“It just seemed like a good way to connect with other people who had the same interest as me,” Allred said. “It was for a good cause, so why not?”
Neely and Edwards, 59, attended the first academy in 2010. Edwards, an X-ray technician at Radiology Consultants in Cedar Rapids, graduated from Iowa and attended the most famous game in Kinnick Stadium’s history while in high school. In 1985, in the last game of the game, Iowa kicker Rob Houghtlin drilled a 29-yard field goal to lift the No. 1 Hawkeyes past No. 2 Michigan 12-10.
“Houghtlin’s ball landed three seats to my left,” Edwards said. “I thought, ‘Oh, that’s it. This is the high point.’ So I went down to the field and took pictures.”
Neely and her older sister, Melissa Reck, were raised in Cedar Rapids in an Iowa season ticket family. Her parents also attended the 1985 clash. Neely went to nearby Kirkwood and her interest in Iowa football skyrocketed during her college years. When Iowa fans smashed Minnesota’s goal post in 2002, Neely was hooked.
“Our whole basement was like Hawkeyes, Hawkeyes, Hawkeyes,” Neely said. “I had to get season tickets.”
They all signed up for the academy on a whim. At the academy, Neely and Edwards became fast friends. In the third year, Allred joined them. Reck, 47, completed the group, and they looked forward to their annual Ladies Football Academy get-togethers for years. To pay for the $500 donation fee, Allred often sold baked goods — cookies for Condra — while Edwards met doctors during X-rays. RayGun sponsored Neely after her idea of Vaccinated AF t-shirts drove sales across Iowa and the Midwest.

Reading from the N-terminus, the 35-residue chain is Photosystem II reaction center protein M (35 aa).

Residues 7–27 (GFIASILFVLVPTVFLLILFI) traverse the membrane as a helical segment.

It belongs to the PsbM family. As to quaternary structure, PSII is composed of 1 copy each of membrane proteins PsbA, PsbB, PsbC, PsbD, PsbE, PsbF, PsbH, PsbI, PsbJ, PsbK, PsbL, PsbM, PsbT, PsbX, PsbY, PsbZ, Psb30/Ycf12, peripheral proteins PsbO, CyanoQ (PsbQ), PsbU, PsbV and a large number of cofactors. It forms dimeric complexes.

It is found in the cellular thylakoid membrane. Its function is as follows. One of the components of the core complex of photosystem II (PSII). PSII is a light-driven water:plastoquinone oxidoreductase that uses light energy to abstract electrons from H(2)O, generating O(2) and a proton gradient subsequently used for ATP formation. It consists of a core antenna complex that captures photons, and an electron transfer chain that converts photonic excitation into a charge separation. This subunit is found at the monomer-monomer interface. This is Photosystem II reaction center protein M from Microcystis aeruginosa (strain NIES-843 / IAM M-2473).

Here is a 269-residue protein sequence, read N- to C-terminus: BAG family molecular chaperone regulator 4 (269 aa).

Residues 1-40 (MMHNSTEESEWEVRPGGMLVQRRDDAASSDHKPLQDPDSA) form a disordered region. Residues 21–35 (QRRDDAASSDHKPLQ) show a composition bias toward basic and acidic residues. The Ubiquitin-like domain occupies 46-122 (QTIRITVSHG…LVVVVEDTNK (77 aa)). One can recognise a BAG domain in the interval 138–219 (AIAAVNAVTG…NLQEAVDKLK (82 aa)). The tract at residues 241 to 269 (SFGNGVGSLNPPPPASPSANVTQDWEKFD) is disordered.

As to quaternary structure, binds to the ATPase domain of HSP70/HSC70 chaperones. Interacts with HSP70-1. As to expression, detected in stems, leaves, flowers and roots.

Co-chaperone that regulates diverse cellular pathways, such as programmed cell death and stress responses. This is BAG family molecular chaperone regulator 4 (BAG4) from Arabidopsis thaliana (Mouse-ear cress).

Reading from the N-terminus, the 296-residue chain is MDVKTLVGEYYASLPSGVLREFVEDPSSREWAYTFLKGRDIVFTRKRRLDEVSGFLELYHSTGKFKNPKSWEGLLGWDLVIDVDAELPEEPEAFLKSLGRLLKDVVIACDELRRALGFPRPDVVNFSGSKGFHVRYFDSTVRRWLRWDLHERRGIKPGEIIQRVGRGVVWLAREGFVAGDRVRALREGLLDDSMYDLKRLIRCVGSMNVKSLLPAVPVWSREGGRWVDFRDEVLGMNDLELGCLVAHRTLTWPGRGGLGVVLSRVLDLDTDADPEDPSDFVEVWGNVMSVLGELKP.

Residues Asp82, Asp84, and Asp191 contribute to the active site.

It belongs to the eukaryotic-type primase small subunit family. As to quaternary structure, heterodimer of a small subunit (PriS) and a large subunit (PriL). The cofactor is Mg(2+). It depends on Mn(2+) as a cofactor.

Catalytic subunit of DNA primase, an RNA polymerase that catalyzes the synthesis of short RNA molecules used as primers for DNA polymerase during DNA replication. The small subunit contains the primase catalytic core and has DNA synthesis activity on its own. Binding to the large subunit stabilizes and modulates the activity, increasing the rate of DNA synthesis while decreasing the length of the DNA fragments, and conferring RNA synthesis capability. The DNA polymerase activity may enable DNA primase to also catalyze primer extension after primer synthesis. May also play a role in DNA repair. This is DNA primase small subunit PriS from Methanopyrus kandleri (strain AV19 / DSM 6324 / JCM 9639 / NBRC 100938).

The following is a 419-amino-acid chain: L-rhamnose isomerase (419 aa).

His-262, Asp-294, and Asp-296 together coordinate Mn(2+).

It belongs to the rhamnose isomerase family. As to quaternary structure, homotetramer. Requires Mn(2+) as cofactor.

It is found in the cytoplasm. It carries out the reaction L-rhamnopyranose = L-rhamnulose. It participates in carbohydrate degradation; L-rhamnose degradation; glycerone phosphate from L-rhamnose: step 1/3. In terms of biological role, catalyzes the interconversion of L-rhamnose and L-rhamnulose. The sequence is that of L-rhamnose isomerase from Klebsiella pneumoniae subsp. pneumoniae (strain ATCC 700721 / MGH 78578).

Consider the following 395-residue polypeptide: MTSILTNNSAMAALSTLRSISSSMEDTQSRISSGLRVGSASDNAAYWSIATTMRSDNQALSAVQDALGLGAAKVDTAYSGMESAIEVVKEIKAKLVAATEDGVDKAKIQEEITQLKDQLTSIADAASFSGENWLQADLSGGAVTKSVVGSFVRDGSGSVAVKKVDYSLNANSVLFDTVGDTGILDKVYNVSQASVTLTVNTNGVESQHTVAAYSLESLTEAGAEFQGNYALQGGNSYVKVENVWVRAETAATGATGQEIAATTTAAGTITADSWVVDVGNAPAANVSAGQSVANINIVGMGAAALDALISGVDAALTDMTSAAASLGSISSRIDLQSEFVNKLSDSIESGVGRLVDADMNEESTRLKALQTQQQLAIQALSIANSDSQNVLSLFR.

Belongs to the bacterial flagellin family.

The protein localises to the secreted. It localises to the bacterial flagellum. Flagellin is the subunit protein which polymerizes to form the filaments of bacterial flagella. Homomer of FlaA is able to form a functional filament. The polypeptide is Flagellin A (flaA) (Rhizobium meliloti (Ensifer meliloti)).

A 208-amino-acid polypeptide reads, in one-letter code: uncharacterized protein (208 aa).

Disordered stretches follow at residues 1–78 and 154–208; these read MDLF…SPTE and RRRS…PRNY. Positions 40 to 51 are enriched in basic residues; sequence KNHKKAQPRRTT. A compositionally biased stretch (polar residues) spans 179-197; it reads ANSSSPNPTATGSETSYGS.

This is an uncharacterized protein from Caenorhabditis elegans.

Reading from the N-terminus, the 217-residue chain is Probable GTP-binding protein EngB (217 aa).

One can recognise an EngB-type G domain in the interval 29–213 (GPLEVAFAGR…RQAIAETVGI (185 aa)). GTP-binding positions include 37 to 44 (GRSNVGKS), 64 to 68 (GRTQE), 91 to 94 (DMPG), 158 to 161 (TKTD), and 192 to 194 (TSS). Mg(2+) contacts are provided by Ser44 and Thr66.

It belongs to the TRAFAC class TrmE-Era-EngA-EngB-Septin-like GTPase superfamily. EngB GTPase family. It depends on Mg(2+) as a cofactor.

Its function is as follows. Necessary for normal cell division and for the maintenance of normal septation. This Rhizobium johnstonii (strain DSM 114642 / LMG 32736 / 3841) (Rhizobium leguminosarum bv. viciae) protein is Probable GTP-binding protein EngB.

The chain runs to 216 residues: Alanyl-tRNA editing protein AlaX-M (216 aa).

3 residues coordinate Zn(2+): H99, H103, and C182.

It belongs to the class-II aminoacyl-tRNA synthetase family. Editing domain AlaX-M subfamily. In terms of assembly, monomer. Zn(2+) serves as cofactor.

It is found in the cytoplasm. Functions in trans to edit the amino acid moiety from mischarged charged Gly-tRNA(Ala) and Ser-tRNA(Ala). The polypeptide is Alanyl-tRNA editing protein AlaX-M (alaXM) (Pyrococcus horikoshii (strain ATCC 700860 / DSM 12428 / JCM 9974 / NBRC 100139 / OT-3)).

I had a dream last night that I got my vaccinations and was wearing a t-shirt around me that said Vaccinated AF, so now, yes, that’s actually going to happen.
— katie💫 (@katiejo_ia) March 11, 2021
During the one-day academy, the women received practical instruction from the players and coaches. Many players’ mothers also attended, and afterwards they shared drinks and dinner with the participants. The Hawkeye Besties also took a liking to the players and sometimes stood up for them during games.
“You’re not playing this game for me; they play it for themselves,” Neely said. “Melissa said someone said something bad about one of the players in the game. She’s like, ‘Hey, that’s my son.’ Obviously it wasn’t, but he was like, ‘Oh my god, I’m so sorry.’ But you’re really in there like it’s someone’s kid. They are one person and they play as hard as they can.”
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Allred, a Northern Iowa grad, originally had donor cards at Kinnick but gave them up to sit with her soccer buddies. Her first Hawkeyes Besties road trip took her to Champaign, Illinois in 2014. The following year they traveled to Evanston, Illinois to celebrate Allred’s 40th birthday, which coincidentally ended in a 40-10 win in Iowa over Northwestern. Their favorite station is Wisconsin, and this year they traveled to Purdue for the first time. Allred and Neely are considering a trip to Penn State for next season. Wherever they go, they’ll be celebrating Edwards’ 60th birthday in style.
“When we met these guys, we just got seats right next to them so we could all sit together,” Allred said. “Our husbands too.”
“It’s hard to find people who are as into this as you are,” said Neely, who works for the Cedar Rapids water company. “So if you find someone who is, it’s fun. I’ve always been a fan of Hawkeye Football. But then, maybe 10 years ago, I got my sister involved too. Now she’s just as crazy as me.”
(Photo by Anne Edwards, left, Katie Neely, Condra Allred and Melissa Reck: Scott Dochterman/ the athlete)